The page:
Some students may have needs that prohibit them from completing certain assignments. When looking at accommodations for online college students, Disability Services will often focus on presentations. For example, some deaf students might not be able to record an oral presentation. Or a blind student may struggle to create a visually engaging slideshow. This issue should not be put on the student nor should they receive lower grades for not being able to fully engage with the instructions. If instructors and the school want to keep such an assignment, then they should also have an alternative assignment on deck.

A deaf student may be able to present their speech in sign language with a written script or with a translator to assist. Similarly, a visually engaging slideshow could be replaced by an essay or an oral presentation. Basically, these accommodations allow students to use their strengths and show their understanding differently.

There is no one right way to learn or express knowledge, and students shouldn’t be cut out of a course or program because of how an assignment is designed. Your instructor may be able to create an alternative assignment on their own. But you should speak to someone in Disability Services to guarantee your needs are met.

See What’s Already Available

If you need mainly audio or mainly visual instruction, see what resources are already available. Assistive technology can be found on almost all websites. There’s a good chance that your e-book, classroom, or software has a text-to-speech function or is compatible with a screen reader. And video lectures posted on sites like YouTube have generatable subtitles. You should also be able to change the text size of most readings and documents. Indeed, these are less often accommodations for online college students and more often basic features for most platforms.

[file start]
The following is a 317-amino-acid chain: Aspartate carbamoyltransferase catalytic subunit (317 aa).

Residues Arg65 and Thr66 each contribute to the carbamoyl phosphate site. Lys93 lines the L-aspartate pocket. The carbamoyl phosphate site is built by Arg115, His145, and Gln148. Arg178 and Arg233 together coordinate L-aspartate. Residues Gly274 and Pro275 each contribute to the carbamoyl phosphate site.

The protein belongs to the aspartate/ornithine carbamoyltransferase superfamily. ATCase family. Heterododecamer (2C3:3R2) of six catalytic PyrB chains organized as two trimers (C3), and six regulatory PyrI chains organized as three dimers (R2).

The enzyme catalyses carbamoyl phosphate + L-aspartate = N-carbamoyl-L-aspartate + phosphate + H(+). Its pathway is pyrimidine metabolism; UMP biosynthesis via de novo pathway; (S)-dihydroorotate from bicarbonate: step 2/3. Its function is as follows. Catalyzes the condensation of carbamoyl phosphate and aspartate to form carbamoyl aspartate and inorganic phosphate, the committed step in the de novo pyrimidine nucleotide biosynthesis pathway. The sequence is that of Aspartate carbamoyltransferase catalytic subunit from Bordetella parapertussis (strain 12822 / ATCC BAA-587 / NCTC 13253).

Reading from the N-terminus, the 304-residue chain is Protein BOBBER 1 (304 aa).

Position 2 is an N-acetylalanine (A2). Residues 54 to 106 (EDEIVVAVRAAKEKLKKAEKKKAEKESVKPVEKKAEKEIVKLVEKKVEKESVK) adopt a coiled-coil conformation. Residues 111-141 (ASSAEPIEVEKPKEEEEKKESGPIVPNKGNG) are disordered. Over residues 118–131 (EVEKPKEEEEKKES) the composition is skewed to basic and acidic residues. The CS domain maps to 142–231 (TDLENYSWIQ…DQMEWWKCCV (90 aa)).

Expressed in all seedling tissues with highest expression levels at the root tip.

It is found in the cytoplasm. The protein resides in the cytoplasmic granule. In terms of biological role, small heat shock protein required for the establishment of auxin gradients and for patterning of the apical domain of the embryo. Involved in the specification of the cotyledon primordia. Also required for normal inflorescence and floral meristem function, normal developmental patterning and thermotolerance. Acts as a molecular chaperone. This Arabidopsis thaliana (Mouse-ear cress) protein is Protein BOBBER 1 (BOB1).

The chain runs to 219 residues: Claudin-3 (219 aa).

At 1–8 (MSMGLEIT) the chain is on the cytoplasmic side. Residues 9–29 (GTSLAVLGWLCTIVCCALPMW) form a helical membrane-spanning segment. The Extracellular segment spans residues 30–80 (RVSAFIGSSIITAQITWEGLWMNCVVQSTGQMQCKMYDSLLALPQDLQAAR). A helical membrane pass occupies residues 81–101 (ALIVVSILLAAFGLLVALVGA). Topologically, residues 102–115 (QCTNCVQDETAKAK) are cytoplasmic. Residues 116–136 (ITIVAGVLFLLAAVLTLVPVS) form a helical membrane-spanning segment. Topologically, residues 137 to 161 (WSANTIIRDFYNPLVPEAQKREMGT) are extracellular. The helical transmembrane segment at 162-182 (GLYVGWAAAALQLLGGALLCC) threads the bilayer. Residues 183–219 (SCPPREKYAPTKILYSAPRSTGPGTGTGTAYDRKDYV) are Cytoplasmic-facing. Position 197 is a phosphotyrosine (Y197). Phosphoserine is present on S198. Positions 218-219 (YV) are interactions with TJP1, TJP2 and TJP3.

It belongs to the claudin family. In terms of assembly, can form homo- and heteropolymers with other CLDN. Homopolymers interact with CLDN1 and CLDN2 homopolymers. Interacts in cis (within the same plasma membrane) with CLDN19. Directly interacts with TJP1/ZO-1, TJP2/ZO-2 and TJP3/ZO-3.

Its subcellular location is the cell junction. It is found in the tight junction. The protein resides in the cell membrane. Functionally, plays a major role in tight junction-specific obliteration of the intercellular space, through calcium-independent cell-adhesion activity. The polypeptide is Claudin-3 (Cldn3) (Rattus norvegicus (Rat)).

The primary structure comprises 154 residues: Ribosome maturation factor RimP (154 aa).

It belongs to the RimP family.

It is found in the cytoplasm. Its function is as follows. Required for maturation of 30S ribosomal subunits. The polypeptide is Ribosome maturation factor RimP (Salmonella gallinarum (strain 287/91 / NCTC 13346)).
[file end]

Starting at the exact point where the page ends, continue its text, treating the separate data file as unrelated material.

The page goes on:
Of course, if your college has video lectures or supplemental learning material without subtitles, never hesitate to ask for this accommodation. Not only will it help you get through the course, but countless students after.

college student's laptop

What if They Say No?

What one school considers reasonable, another may consider going above and beyond. Sometimes, Disability Services might not be able to give you everything you need. We recommend deciding what accommodations are necessities and which ones are preferences. If a school cannot or refuses to meet your needs, they might not be the right fit for you.

Thus, you should reach out before you enroll, not after. Consider speaking to Disability Services as part of your application process. Most schools provide the office contact information online, and you should take advantage of it.

Of course, not all disabilities, injuries, and other precursors for accommodations exist before enrollment. If you require accommodations in the middle of your enrollment and your school cannot help, you may need to consider your options. Are you still able to finish? Can you transfer without losing time and money? Also, always check if there’s someone else you can talk to in Disability Services.

Accommodations for online college students allow everyone a chance to succeed and achieve their goals. In the United States, schools are required to provide reasonable accommodations. Don’t let anyone tell you otherwise or stop you from achieving your dreams.

Final Thoughts

Lakewood University is an accredited online school that offers a variety of degree and certificate programs. We have rolling enrollments and asynchronous courses. In other words, you don’t have to worry about missing a lecture or running late to class. If you plan on enrolling in college while working, Lakewood University offers the flexibility you need to earn your degree.

Don’t hesitate – reach out to our admissions department today to learn more!